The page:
• Maven Black-Briar of The Elder Scrolls V: Skyrim is head of a family that includes Hemming, Ingun, and Sibbi Black-Briar. Hemming is indisputably her son. He may mention in conversation that Ingun and Sibbi are his children; Maven is listed in the Creation Kit as their grandmother. However, Maven explicitly calls Ingun her "favorite daughter", and both Ingun and Sibbi refer to her as their mother. Maven has no husband; Hemming has no wife. It's not hard to do the math, especially since both kids sound like Borgia expys - Sibbi is in prison for a murder even his mother/grandmother found unnecessarily heinous (though more from the bad publicity than the act itself), while Ingun, the only remotely pleasant member of the family, is fascinated by alchemy and its more lethal applications.
  • Higurashi: When They Cry:
    • The anime's official art milks this trope when it comes to Shion and Mion. Their actual relationship has only a bit of Incest Subtext in the visual novels, but a few pieces of anime artwork depict them in a twincesty manner. These artworks are specifically from the two arcs where the twins (or more specifically, Shion pretending to be Mion) are antagonists, although the events depicted (dressing up as each other) actually happen in every arc as part of their backstory and is even brought up again multiple times later on, probably without all the groping shown in the artwork though.
    • Satoko's physically abusive uncle is heavily implied to be grooming her to be his wife once she's older. Judging from his looks, he's her biological uncle as well.
  • This trope shows up disturbingly often in Danganronpa V3: Killing Harmony's villains:

  • Thomas, Nicole's dad in Concession is a supervillain, he also regularly has sex with his son. Though in a strange case the comic shows this as if it's a positive thing.
  • In Fey Winds, two members of Sigurd's Minionz, Hansel and Gretel, apply.
    Sidney: Are you two married or brother and sister!?
    Hansel and Gretel: Yes!
  • Yet another rape trope for Drip in Jack. The Anthropomorphic Personification of Lust is being punished for his sins in part having to pleasure his grandmother the way he did "when [he was] little.". Later, it's revealed that Drip had sex with his daughter Lita. He knew the relation, she didn't.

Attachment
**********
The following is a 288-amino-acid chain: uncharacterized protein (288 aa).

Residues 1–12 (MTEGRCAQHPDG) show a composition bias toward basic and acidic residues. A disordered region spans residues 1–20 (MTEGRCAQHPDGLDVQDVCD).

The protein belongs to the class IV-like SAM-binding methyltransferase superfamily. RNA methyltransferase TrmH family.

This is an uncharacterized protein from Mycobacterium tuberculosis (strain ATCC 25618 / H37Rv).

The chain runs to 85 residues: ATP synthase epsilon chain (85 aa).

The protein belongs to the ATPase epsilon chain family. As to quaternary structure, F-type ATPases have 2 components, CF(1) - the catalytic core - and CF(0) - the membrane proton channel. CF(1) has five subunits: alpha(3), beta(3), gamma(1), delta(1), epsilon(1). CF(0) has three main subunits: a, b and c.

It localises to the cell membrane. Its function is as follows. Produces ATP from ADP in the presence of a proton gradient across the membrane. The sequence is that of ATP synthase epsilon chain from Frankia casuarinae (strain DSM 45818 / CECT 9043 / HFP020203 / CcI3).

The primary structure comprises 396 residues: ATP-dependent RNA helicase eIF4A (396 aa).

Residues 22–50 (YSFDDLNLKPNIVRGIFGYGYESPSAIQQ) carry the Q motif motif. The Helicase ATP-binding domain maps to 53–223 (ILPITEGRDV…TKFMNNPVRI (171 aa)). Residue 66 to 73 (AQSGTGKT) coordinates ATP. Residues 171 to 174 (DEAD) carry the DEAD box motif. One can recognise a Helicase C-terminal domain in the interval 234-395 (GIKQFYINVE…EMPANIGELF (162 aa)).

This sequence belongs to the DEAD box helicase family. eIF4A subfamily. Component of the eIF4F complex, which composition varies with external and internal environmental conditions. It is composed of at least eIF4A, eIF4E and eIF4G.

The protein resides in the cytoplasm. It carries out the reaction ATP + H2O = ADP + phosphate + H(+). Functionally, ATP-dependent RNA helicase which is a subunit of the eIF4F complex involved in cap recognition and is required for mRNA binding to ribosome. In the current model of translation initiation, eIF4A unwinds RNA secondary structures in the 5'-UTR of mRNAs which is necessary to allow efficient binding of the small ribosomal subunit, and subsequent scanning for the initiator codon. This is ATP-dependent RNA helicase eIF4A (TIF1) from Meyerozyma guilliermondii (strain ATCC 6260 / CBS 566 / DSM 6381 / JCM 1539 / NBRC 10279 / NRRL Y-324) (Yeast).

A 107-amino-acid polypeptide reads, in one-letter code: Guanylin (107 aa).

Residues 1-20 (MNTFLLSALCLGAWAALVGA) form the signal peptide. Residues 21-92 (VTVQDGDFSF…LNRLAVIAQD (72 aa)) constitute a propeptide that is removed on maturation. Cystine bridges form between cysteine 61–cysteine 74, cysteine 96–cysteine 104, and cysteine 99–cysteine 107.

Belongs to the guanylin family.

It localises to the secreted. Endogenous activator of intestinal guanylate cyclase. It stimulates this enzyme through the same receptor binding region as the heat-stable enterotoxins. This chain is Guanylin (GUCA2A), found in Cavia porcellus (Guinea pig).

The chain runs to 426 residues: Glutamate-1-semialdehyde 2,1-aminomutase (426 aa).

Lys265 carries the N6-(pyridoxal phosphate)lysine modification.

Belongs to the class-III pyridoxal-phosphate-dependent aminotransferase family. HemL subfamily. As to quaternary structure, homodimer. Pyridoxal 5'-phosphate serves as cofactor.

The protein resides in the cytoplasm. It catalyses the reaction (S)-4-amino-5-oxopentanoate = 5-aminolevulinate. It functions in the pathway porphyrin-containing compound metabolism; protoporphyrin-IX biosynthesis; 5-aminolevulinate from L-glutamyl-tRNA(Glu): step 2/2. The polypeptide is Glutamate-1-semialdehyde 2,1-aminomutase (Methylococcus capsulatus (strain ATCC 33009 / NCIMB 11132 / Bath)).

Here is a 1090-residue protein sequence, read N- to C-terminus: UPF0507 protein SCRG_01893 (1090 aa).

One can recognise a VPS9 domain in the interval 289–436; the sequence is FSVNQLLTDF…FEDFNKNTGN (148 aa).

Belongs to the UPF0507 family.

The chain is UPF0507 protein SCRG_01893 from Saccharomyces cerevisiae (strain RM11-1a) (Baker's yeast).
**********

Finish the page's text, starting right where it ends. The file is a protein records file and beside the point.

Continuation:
Web Original 
  • Allison Pregler doesn't understand why this is averted in Witchcraft, which features a pair of lovers reincarnated as a mother and son.
    "My question is, why did John and Elizabeth need Grace [to have John's baby]? I mean, let's not pretend the mother-and-son thing would bother them. They're evil and stuff, why not cut out the middle man?"
    • Though in the sequel, Elizabeth's ghost is trying to have sex with John's baby (her grandson), and Lupa is both Squicked and confused by how casually it's portrayed.
  • The Pijavica from None Too Holy is in fact the mother of Aleksandar, whom she raped multiple times when he was younger.
  • In the SCP Foundation lore tale dust and blood and other Loose Canon works The Scarlet King (An Omnicidal Maniac to end all maniacs... literally) forced himself upon all 7 of his divine daughter-brides, siring abominations to form his army to tear down creation.
  • Apedemak in Lioden attempts to convince his daughter to mate with him to produce perfect children, much to her disgust and horror. While he was angry at her relationship with Apollyon earlier and had claimed to use magic, until then it was left ambiguous if he was just an over-protective father with weird beliefs or if he was genuinely a villain.

    Western Animation 
  • Jackal from Gargoyles, along with his sister Hyena, is one of the most ridiculously Ax-Crazy characters in the Disney canon. However, when Hyena falls in love with Humongous Mecha Coyote, he seems to find it a little more reprehensible than just a normal big brother would, especially considering it's nothing worse than what he's done and comes off much more like a jealous Stalker with a Crush. He later got most of his body replaced with cyborg parts, and they end up in a pretty sick love triangle for most of the series.
  • ReBoot: While Megabyte's attempt to marry Dot may not seem like incest at first glance, it counts if you understand his origin. He was "born" from an explosion triggered by an experiment gone wrong made by Wellman Matrix (Dot's father), so technically he is Megabyte's father as well. Megabyte even calls the nullified Wellman "father" and Hexadecimal (Megabyte's sister) calls Dot her sister late in the series. So Megabyte marrying Dot falls under this trope.
  • Young Justice plays with this trope for laughsSuperboy and Miss Martian go undercover as a pair of villainous siblings, though in reality they're Love Interests. When they have The Big Damn Kiss while still in disguise, actual villain Icicle Jr. is horrified.
    "Dude, she's your sister!"


Video Example(s):


Bobby & Marissa Worst

Bobby meets his sister Marissa and immediately wants to do her, something she is in agreement with. While Bobby is a "horny terrorist" and a supervillain, the same can be presumed with Marissa considered how alike they are.

How well does it match the trope?

5 (2 votes)

Example of:

Main / VillainousIncest

Media sources:

Main / VillainousIncest